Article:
A third effective weapon was added to the US arsenal against coronovirus on Saturday when the Food and Drug Administration granted the Emergency Use Authority to a vaccine developed by Johnson & Johnson.
The company said it would start shipping millions of doses early this week and deliver 100 million doses to the US by the end of June. With 600 million doses of the country’s first two authorized vaccines prepared by Pfizer-BioNTech and Moderna, due to be delivered within the next four months, that should be enough to vaccinate every American adult.
The new vaccine differs from the two already used in the United States. Here’s how they compare.
One pill for two
The Johnson & Johnson vaccine is administered in a single shot, while Pfizer-BioNotech and Modern vaccines are given in two shots several weeks apart.
The way it works
Johnson & Johnson Vaccine uses a different method to prime the body to fight Kovid-19: A viral vector called Ad26. Viral vectors are common viruses that have been genetically altered so that they do not cause disease but can still cause the immune system to defend itself. Pfizer Bayonet and Modern Vaccines Use messenger RNA to do that.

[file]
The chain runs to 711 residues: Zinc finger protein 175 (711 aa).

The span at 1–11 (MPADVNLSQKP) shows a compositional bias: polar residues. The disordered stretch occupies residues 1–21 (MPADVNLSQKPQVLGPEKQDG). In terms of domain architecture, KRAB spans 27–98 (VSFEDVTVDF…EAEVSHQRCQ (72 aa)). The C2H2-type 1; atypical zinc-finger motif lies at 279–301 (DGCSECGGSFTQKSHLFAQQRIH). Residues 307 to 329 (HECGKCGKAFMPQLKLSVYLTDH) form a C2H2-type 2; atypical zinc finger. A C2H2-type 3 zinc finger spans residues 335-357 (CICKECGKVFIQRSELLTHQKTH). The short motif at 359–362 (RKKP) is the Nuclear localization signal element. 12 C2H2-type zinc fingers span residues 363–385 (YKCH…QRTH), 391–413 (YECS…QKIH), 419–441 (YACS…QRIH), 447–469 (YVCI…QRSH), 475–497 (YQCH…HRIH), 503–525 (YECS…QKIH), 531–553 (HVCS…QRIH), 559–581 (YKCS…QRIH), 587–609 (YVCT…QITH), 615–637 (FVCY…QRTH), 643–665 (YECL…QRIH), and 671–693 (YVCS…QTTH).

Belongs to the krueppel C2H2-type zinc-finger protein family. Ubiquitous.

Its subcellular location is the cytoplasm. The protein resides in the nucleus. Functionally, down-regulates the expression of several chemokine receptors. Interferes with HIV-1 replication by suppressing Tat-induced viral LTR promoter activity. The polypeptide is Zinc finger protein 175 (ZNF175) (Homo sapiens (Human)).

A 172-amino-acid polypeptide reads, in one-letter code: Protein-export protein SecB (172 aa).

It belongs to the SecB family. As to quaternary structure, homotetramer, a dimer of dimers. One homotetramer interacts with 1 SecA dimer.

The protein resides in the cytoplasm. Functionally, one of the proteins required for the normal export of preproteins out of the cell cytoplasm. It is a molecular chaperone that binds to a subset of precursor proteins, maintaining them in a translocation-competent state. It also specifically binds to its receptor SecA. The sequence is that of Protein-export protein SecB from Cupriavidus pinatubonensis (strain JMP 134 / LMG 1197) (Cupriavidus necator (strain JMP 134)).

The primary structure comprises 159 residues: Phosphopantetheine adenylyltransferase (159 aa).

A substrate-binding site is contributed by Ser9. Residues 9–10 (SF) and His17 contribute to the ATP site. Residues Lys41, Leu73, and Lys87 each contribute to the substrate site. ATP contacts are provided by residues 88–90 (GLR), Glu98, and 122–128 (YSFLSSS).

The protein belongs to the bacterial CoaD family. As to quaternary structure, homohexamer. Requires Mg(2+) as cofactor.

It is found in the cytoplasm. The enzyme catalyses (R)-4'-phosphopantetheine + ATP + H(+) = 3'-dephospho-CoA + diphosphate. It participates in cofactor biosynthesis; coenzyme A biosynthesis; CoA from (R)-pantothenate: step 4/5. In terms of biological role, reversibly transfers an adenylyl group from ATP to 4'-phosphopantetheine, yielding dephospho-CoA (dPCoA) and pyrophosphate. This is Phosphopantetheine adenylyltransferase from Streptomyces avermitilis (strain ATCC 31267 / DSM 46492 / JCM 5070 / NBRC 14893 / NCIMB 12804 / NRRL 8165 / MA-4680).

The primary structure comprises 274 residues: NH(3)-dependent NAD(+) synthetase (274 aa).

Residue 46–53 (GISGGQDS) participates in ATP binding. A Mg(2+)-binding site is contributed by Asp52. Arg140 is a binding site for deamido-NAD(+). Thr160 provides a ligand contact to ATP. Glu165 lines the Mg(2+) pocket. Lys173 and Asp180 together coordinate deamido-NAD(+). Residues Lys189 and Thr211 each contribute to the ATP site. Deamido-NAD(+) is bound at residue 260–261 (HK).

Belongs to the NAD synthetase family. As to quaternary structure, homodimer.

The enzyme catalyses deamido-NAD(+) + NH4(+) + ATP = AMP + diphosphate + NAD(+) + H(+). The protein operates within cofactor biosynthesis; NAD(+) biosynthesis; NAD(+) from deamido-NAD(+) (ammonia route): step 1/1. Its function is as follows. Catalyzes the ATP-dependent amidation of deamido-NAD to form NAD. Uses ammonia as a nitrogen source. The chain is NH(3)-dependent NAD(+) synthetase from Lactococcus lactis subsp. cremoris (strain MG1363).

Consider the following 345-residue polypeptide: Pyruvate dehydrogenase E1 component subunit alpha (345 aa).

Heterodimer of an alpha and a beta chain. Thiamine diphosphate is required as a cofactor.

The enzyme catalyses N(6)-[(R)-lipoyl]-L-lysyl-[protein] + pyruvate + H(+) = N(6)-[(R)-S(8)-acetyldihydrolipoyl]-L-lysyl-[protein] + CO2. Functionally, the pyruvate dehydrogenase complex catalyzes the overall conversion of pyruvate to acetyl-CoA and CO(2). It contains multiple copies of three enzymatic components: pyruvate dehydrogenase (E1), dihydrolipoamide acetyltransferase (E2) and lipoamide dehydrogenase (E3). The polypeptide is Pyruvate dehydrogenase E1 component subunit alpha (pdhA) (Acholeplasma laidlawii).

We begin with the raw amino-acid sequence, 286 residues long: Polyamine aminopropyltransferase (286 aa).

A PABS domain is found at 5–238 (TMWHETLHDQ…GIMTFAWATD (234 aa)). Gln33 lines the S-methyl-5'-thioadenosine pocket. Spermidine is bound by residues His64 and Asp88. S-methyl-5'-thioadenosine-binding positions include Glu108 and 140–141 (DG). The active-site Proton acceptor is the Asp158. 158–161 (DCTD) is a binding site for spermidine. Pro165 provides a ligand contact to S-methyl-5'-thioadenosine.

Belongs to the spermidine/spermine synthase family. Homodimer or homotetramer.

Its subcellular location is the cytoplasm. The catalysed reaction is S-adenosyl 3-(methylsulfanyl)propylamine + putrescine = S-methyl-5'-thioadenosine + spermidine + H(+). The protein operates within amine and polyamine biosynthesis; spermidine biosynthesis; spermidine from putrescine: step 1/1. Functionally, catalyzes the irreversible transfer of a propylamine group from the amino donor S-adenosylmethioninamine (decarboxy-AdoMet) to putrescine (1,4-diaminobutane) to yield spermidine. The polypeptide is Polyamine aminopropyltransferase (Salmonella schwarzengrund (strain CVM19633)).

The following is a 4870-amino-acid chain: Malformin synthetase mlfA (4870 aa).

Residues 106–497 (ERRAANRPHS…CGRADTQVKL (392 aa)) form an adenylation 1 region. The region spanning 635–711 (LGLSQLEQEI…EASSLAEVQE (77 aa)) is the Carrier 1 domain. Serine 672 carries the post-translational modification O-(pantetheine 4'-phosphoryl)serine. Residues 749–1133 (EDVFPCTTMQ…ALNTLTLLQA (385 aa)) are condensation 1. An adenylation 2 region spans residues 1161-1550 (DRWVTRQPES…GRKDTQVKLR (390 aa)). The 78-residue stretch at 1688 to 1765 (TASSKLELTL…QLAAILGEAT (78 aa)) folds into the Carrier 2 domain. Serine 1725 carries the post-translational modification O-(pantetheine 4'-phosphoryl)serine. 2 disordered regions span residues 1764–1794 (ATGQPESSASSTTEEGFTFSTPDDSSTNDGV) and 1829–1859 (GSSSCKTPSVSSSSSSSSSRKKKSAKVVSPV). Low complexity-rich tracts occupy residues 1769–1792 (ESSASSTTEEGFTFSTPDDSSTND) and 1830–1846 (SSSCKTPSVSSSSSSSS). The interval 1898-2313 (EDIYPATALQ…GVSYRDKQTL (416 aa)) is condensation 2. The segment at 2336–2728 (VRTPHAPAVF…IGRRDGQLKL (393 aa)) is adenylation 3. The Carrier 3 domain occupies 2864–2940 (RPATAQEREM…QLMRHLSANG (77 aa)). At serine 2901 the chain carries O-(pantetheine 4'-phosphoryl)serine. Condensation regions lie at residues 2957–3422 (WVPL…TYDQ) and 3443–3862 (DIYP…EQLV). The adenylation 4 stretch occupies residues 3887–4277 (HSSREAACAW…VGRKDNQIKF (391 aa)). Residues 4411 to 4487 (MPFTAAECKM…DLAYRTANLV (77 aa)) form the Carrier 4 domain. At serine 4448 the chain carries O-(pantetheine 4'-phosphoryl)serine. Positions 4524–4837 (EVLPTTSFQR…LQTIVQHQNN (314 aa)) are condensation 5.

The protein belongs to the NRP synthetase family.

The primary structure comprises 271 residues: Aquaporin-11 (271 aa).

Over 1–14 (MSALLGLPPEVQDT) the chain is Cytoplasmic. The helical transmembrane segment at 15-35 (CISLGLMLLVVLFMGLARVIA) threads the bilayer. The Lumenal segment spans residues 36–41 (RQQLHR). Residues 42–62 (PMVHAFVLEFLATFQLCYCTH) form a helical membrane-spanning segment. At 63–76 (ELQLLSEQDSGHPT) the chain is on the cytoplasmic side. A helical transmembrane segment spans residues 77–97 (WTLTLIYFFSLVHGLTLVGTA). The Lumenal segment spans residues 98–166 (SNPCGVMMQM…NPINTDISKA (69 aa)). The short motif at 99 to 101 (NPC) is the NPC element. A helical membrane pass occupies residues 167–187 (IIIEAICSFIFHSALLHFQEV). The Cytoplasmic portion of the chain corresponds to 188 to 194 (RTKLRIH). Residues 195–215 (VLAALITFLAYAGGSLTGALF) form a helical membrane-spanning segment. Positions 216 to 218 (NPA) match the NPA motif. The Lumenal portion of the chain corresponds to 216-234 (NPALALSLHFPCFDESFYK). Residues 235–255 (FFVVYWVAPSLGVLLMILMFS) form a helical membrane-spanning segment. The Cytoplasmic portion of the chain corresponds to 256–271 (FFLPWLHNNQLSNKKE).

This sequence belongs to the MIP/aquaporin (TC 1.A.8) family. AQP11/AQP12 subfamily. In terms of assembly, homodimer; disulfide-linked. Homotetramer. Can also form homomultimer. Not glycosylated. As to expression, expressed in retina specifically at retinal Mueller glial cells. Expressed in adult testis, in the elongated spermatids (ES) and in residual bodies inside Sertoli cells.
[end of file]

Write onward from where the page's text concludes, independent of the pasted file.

How well does it work
The Johnson & Johnson vaccine is known to be highly effective at preventing critical illness and death, as are Pfizer-Bayonet and Modern vaccines. It is also very effective in preventing minor illness, although slightly less than both of them. It performs well against the highly contested B.1.351 variant identified for the first time in South Africa At least one other vaccine candidate trouble.
storage and handling
The Johnson & Johnson vaccine is not required to be stored at extremely low temperatures, such as the Pfizer-BioNotech vaccine. It can be safely kept in an ordinary refrigerator for three months, longer than the modern vaccine, which worsens after a month if not kept frozen.
The Johnson & Johnson Vaccine appears to be less prone to Pfizer-BioNTech and Moderna Vaccines which trigger the type of side effects required for monitoring after injection, which may make it more suitable for use at drive-through vaccination sites. . There have been reports that side effects are strongly felt after the second dose, which does not require the Johnson & Johnson vaccine.